Tag: sale

2011 NHL Entry Draft - Round One

Nieuwendyk says ownership issues aren’t affecting the Stars

The Stars will have plenty of adversity to face this season. They’ll look to replace their leading scorer and top-line center. They’ll look to rebound from a season that saw them waste a playoff opportunity on the final day of the season. And they’ll look to do it all while breaking in a brand new coach. All the sudden, the naysayers and doomsday predictors look like they may have a point. It looks like it could be an uphill battle for the boys from Big D.

But one thing that won’t hamper the Stars is their precarious ownership situation. It’s no secret that Tom Gaglardi has every intention of purchasing the Stars as soon as he can get approval from the courts and the debtors that are owned money in the bankruptcy case. All parties involve assume the sale will be settled sometime during the first half of the NHL season—in ownership time, that’s not bad at all. Just ask the Phoenix Coyotes. But until then, there was some concern that GM Joe Nieuwendyk and the Dallas Stars front-office would not be unable to make the moves they wanted to because of the delicate ownership situation. The fear was that the team wouldn’t acquire any additional payroll before the sale was completed and a new owner was in place.

Joe Nieuwendyk is here to ease all fears. GM Nieuwendyk told Fan 960 in Calgary that the drawn-out sale process hasn’t affected the Stars and what they’ve wanted to do this offseason (via ESPN Dallas):

“…Obviously we’re going through this sale process and it is taking probably longer than any of us had anticipated. It is moving. I know that speaking with the league this thing will get resolved this season, prior to Christmas. It’s just been a long process. The good thing is it hasn’t taken away from anything what our team has been able to do. We increased our budget and went after players that could fill roles on our team and help us. We added seven players this summer and I feel really good about our team. We’ve been able to keep our off-ice issues away from the locker room and I think the guys are excited about the upcoming season.”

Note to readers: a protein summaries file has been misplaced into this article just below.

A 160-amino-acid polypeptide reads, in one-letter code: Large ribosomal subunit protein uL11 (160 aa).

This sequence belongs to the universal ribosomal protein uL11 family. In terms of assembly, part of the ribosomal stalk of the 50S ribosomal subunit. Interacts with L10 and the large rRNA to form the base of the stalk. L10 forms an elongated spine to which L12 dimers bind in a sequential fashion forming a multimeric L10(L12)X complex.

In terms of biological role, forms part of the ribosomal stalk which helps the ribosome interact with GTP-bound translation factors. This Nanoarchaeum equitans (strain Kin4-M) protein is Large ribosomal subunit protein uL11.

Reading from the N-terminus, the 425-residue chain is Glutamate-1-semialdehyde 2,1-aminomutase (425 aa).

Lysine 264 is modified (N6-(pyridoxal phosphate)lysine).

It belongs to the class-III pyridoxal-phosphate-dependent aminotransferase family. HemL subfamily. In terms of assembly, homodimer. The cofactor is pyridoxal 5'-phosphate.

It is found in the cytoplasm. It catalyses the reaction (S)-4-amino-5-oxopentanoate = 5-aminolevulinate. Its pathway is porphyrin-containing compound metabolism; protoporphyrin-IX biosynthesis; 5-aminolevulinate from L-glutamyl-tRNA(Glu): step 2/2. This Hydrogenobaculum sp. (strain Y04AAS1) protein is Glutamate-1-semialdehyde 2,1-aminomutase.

There’s a difference between a team having their hands tied and being fiscally responsible. No team with an internal budget was going to be able to afford Brad Richards and his contract demands. Not only was it an exorbitant price tag for one player, but it also would have limited the resources for management to piece together a competitive 23-man roster. The Stars weren’t the only team that was out of the Brad Richards sweepstakes before July 1.

Just because the Stars failed to re-sign Richards doesn’t mean that they sat on the sidelines and watched as other teams snatched up free agents. All in all, the Stars acquired six new players to improve the team’s overall depth. None of the newcomers are going to make fans forget about Brad Richards, but they should help the Stars roll four lines for the first time in years. Michael Ryder, Vernon Fiddler, Sheldon Souray, Radek Dvorak, Adam Pardy, and Jake Dowell all were acquired by the Stars to help transform the Stars into the two-way team that new head coach Glen Gulutzen envisions next season.

The bad news is that even though the Stars increased their payroll this season, they still have the 25th ranked payroll in the NHL (they’ll most likely be 26th after Winnipeg re-signs Zach Bogosian). While there are contenders pressed firmly up against the salary cap, the Stars have a full roster and they’re still $14.4 million under the limit. Each team in the competitive Pacific Division has a more expensive payroll—even the budget conscious Anaheim Ducks and Phoenix Coyotes. Again, it will be an uphill battle this season.

GM Joe Nieuwendyk may say that he’s been free to conduct business as usual—but fans in Dallas have to hope the budget will increase once the new owner is in place.

Mark Cuban continues to stick around the Dallas Stars ownership situation


When Tom Hicks announced that he was looking for potential buyers for the Dallas Stars, one of the first names to be speculated was Mavericks owner Mark Cuban. He had money, shared the building with the Stars, and always came off in public interviews as a complete sports fan. As far as initial names go, it seemed within the scope of feasibility. A year later and his name is still being bounced around the rumor mill to purchase the Stars—but he’s still not about to buy the entire team from the Hicks Sports Group.